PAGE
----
A cast iron camp oven (Dutch Oven) is a must-have camping item if you are going to be spending any significant amount of time off grid. They give you the ability to cook many different meals in many different styles, at any time of day.
This article will cover some of the main things you can do with a cast iron camp oven, and the different accessories you might need. I’m no chef, but I can give you an overview of camp oven basics to help you on your way!
Cast Iron Camp Ovens come in a range of sizes and shapes so you can find one suitable for the number of mouths you need to feed and what you plan to cook with it.
Most are a circle shape, but there is also a more stretched oblong shape available in some sizes.
Camp oven sizes are described as ‘quarts’, which is an old imperial measurement describing a quarter of a gallon.
Translated to Australian, a quart is the equivalent of 1.13 liters in volume.
How To Cook With A Cast Iron Camp Oven
Cast Iron Camp Ovens are designed to mimic the same environment as a traditional oven. The iron heats up (usually from exposure to coals) and creates a 360 degree heated environment to heat and cook whatever you have inside.
You can use them with the lid off if you would like to continually stir a stew or soup, but for the most part, people use them with the lid on to create a more effective cooking environment.
The way you use your camp oven will depend on the type of food you are trying to cook. You expose your camp oven to heat in two main ways, from the bottom and the top.
The bottom usually sits on or hanging above a bed of coals or flame, and most lids have a flanged edge so you can sit coals on top to provide heating from the top down.
Stove Top Cooking
If you want to mimic a stovetop cooking with your cast iron oven then you just want a large amount of heat, coming up from the bottom. This is suitable for boiling water, stews, soup, and even deep-frying.
To recreate a baking environment you want some heat from the top and the bottom, at a medium level, but the heat needs to be differentiated. You will need to do your own experiments, but you will want about double the amount of heat on the top, as you have on the bottom.
This will provide the right type of heat to cook cakes, meatloaf, and other pasta or potatoes dishes.
Achieving optimal roasting conditions is very similar to that ratio used for baking but hotter. You want to carry on with that same ratio (double the amount of heat on the top, as on the bottom), but you want a larger volume of heat at both locations.
This is perfect for roasting large chunks of meat or vegetables. To get a great crackling effect, then you can also experiment with putting even more heat on the top.
Cooking Break on a Cast Iron Camp Oven
Cast Iron Camp Ovens are great for cooking bread, to achieve this, you just want heat on the top and none on the bottom. This heat on top sufficiently warms the whole oven and creates the right air temperature to cook the bread, without burning the bottom of the load too much.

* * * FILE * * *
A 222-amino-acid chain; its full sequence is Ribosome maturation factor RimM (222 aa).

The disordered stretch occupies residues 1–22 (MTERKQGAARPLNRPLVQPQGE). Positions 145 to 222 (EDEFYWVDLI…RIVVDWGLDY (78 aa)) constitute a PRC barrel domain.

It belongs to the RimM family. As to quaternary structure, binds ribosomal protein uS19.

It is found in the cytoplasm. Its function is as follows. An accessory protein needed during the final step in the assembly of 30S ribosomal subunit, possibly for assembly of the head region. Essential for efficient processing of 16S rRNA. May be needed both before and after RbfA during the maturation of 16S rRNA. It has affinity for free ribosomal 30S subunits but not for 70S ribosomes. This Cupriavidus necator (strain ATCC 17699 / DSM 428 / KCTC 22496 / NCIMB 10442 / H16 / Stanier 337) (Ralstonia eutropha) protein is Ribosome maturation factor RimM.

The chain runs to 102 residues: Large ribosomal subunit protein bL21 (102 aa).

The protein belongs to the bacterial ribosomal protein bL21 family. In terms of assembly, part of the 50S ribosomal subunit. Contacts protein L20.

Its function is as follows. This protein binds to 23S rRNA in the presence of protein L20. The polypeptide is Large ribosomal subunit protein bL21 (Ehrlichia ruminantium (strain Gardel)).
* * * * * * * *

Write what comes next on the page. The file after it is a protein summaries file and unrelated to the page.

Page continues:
Cast Iron Camp Oven Products
We picked up a few different cast iron camp ovens and have been pretty happy with them for the most part.
We have bought the standard products from the big retailers, which I am guessing are made overseas, but there is a very passionate community of cast iron enthusiasts that don’t rate these products and prefer higher quality and expensive, hand-made versions.
Tentworld stock a large range of cast iron camp oven products, so I recommend viewing their options as a starting point.
Cast Iron Dutch Oven Sizes
The main sizes currently available are 2 Quart, 4.5 Quart, 9 Quart, and 12 Quart.
We started off with a 4.5 Quart, but for our family of five it was often too small, so we have recently added a 9 Quart to the collection, and between these two ovens, we can do everything we need.
There is a range of accessories you can use with your camp oven, depending on the style of cooking you want to do.
Safe Camp Oven Use
Some of the accessories are just for safe usage, like gloves and lifter handle, and others help with different cooking styles.
Some cast iron camp ovens are designed with a lid can that be flipped over and used as a skillet.
We love this design as it really gives us more options when we are taking it away. It can save getting out or another hotplate, and minimize what we are taking with us.
A trivet allows you to place your food a layer off of the bottom of the camp oven to prevent burning or sticking. Especially good for roasting meat, or cooking bread. If you are health conscious, it also allows fat to drip through to the bottom.
If you are just getting starting I would recommend getting one of the kits with a carrying bag, lifter and gloves included.